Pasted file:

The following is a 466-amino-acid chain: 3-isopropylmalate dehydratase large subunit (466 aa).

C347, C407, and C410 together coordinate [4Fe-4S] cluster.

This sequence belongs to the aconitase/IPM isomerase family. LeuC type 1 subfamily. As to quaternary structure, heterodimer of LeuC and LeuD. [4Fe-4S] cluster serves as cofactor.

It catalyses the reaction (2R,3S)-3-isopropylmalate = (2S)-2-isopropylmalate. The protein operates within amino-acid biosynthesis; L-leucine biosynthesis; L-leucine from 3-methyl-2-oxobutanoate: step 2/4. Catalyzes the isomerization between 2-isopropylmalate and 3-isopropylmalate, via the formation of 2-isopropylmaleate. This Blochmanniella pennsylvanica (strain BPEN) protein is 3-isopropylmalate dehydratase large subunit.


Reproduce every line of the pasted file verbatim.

The following is a 466-amino-acid chain: 3-isopropylmalate dehydratase large subunit (466 aa).

C347, C407, and C410 together coordinate [4Fe-4S] cluster.

This sequence belongs to the aconitase/IPM isomerase family. LeuC type 1 subfamily. As to quaternary structure, heterodimer of LeuC and LeuD. [4Fe-4S] cluster serves as cofactor.

It catalyses the reaction (2R,3S)-3-isopropylmalate = (2S)-2-isopropylmalate. The protein operates within amino-acid biosynthesis; L-leucine biosynthesis; L-leucine from 3-methyl-2-oxobutanoate: step 2/4. Catalyzes the isomerization between 2-isopropylmalate and 3-isopropylmalate, via the formation of 2-isopropylmaleate. This Blochmanniella pennsylvanica (strain BPEN) protein is 3-isopropylmalate dehydratase large subunit.